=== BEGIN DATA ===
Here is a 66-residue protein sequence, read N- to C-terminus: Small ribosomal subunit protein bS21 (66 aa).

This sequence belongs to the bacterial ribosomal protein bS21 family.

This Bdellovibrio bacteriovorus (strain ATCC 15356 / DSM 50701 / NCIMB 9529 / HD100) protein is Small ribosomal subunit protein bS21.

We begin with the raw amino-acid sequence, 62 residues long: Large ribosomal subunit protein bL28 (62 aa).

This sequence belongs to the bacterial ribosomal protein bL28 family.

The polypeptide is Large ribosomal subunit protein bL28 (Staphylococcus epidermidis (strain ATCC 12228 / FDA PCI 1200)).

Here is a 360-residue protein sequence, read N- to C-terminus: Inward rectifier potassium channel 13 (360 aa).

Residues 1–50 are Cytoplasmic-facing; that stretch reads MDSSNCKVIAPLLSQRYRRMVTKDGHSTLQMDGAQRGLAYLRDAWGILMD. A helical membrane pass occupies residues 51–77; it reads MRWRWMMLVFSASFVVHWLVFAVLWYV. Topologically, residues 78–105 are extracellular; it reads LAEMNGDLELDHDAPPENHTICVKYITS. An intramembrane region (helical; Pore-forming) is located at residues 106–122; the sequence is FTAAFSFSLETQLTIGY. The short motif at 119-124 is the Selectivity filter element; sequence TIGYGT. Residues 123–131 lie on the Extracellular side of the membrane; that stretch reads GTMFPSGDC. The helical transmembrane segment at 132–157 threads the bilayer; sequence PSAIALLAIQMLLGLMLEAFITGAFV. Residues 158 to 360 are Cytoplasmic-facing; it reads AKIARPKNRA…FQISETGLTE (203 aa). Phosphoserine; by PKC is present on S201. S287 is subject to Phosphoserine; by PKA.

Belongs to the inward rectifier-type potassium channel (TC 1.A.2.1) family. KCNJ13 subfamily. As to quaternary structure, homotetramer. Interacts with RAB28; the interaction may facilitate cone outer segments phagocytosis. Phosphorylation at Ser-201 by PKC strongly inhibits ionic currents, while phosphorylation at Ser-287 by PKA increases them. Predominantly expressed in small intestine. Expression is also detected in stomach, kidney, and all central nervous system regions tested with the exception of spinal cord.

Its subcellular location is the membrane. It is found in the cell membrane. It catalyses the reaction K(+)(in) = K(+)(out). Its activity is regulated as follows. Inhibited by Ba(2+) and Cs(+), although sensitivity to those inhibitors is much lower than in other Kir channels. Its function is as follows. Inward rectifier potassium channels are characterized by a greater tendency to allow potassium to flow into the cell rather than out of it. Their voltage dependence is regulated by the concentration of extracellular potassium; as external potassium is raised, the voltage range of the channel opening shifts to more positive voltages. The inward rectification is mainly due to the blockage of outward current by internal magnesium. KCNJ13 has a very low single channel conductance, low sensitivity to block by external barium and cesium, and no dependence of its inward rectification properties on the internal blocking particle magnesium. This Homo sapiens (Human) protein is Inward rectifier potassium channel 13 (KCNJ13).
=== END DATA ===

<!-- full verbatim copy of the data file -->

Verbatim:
Here is a 66-residue protein sequence, read N- to C-terminus: Small ribosomal subunit protein bS21 (66 aa).

This sequence belongs to the bacterial ribosomal protein bS21 family.

This Bdellovibrio bacteriovorus (strain ATCC 15356 / DSM 50701 / NCIMB 9529 / HD100) protein is Small ribosomal subunit protein bS21.

We begin with the raw amino-acid sequence, 62 residues long: Large ribosomal subunit protein bL28 (62 aa).

This sequence belongs to the bacterial ribosomal protein bL28 family.

The polypeptide is Large ribosomal subunit protein bL28 (Staphylococcus epidermidis (strain ATCC 12228 / FDA PCI 1200)).

Here is a 360-residue protein sequence, read N- to C-terminus: Inward rectifier potassium channel 13 (360 aa).

Residues 1–50 are Cytoplasmic-facing; that stretch reads MDSSNCKVIAPLLSQRYRRMVTKDGHSTLQMDGAQRGLAYLRDAWGILMD. A helical membrane pass occupies residues 51–77; it reads MRWRWMMLVFSASFVVHWLVFAVLWYV. Topologically, residues 78–105 are extracellular; it reads LAEMNGDLELDHDAPPENHTICVKYITS. An intramembrane region (helical; Pore-forming) is located at residues 106–122; the sequence is FTAAFSFSLETQLTIGY. The short motif at 119-124 is the Selectivity filter element; sequence TIGYGT. Residues 123–131 lie on the Extracellular side of the membrane; that stretch reads GTMFPSGDC. The helical transmembrane segment at 132–157 threads the bilayer; sequence PSAIALLAIQMLLGLMLEAFITGAFV. Residues 158 to 360 are Cytoplasmic-facing; it reads AKIARPKNRA…FQISETGLTE (203 aa). Phosphoserine; by PKC is present on S201. S287 is subject to Phosphoserine; by PKA.

Belongs to the inward rectifier-type potassium channel (TC 1.A.2.1) family. KCNJ13 subfamily. As to quaternary structure, homotetramer. Interacts with RAB28; the interaction may facilitate cone outer segments phagocytosis. Phosphorylation at Ser-201 by PKC strongly inhibits ionic currents, while phosphorylation at Ser-287 by PKA increases them. Predominantly expressed in small intestine. Expression is also detected in stomach, kidney, and all central nervous system regions tested with the exception of spinal cord.

Its subcellular location is the membrane. It is found in the cell membrane. It catalyses the reaction K(+)(in) = K(+)(out). Its activity is regulated as follows. Inhibited by Ba(2+) and Cs(+), although sensitivity to those inhibitors is much lower than in other Kir channels. Its function is as follows. Inward rectifier potassium channels are characterized by a greater tendency to allow potassium to flow into the cell rather than out of it. Their voltage dependence is regulated by the concentration of extracellular potassium; as external potassium is raised, the voltage range of the channel opening shifts to more positive voltages. The inward rectification is mainly due to the blockage of outward current by internal magnesium. KCNJ13 has a very low single channel conductance, low sensitivity to block by external barium and cesium, and no dependence of its inward rectification properties on the internal blocking particle magnesium. This Homo sapiens (Human) protein is Inward rectifier potassium channel 13 (KCNJ13).